Effective Reading StrategiesWriter's Web
Amy Addison
(printable version here)

Reading and writing are very closely related. If a writer doesn't understand the material they are reading, chances are they will not be able to write about it sucessfully.Therefore, a writer improving their reading skills may very well have a positive effect on their writing. The following are a few tips on how to get the most out of a reading:

  • Don't wait until the last minute; leave plenty of time to read the material.
  • Establish an atmosphere conducive to maximum concentration. This atmosphere will vary depending on personal preferences.This can include eliminating distractions such as phones and laptops.
  • Look over materials before delving into them, noting headings, bold-faced words, charts, and summaries. Skim introductions and conclusions. By previewing materials, a writer can develop a sense of the overall point(s) it is presenting.This can provide context for a closer reading later.
  • Use the questions at the beginnings or ends of chapters as study guides to help focus the reading.
  • Read everything, including introductions and conclusions! ( Pro-tip: Footnotes and endnotes can contain great explanations and other resources).
  • Look up unknown words.
  • Try one or more of the following methods of note taking:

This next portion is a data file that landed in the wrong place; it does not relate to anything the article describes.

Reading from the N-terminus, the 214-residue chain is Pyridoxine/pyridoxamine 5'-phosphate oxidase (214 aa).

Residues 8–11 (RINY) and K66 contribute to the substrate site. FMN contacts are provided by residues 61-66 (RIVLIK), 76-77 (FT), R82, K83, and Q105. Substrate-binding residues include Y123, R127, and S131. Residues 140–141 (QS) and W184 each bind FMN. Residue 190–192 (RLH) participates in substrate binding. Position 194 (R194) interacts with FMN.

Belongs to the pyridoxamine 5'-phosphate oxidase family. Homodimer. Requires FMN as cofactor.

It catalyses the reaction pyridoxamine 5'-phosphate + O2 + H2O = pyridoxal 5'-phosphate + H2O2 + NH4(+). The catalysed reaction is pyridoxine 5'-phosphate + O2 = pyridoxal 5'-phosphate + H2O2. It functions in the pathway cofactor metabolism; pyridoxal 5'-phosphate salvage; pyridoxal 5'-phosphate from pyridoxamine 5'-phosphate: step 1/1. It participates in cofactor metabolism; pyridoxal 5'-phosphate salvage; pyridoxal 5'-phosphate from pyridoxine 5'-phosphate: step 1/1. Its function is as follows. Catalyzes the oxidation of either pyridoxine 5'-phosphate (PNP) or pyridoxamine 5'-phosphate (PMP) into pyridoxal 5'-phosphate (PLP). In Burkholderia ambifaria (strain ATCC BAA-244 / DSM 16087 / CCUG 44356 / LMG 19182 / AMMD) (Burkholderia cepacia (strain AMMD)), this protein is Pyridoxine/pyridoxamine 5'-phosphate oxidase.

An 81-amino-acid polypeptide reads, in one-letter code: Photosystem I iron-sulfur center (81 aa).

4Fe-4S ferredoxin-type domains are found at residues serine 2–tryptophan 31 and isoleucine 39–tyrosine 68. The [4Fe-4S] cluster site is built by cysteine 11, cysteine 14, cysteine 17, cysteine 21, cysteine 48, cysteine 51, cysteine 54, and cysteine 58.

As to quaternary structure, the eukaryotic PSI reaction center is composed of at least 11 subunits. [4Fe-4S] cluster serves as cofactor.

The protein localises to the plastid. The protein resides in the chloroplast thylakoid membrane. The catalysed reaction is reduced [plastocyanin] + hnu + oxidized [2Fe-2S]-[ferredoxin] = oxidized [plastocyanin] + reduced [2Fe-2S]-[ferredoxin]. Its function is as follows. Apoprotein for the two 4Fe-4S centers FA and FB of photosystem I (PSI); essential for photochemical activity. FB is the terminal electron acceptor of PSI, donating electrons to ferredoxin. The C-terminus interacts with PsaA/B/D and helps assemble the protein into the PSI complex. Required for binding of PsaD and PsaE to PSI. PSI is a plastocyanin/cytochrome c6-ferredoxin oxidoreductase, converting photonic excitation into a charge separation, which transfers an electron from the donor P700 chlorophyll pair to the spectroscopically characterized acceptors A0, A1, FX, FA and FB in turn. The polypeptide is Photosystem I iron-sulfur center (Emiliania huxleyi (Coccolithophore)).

• Glossing: after reading a passage or section, summarize the main ideas in the writer's own words. This summary can be done in a notebook, on sticky notes, or even in the margins (as long as it's the writer's book).
    • Outlining: using the author's order or one that makes sense as a writer, write down the key ideas. Use phrases and abbreviations to keep it short. Use whatever system of numbering or lettering works for the reading. Also see Topic outlines( insert link here)
    • Synthesizing chart: chart key information when trying to pull together information from more than one source OR read from a few sources and formulate questions from the main ideas which can be applied to the remaining information.
  • Instead of highlighting or underlining in the text, take notes in the margins or in a separate notebook. These notes will give you the important information at a glance. (If the writer takes notes in a separate notebook, remember to write the page number on which the information may be found again for later reference.)
  • Another technique, combining several of those above, is that of the double sided notebook. After dividing a sheet of paper in half, the writer can copy key words and verbatim quotes on the right-hand side. On the left hand side, they can record impressions and thoughts in their own words. This technique ensures thorough reading along with comprehension.

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Checked & proofread, summer 2018, Griffin Myers, Writing Consultant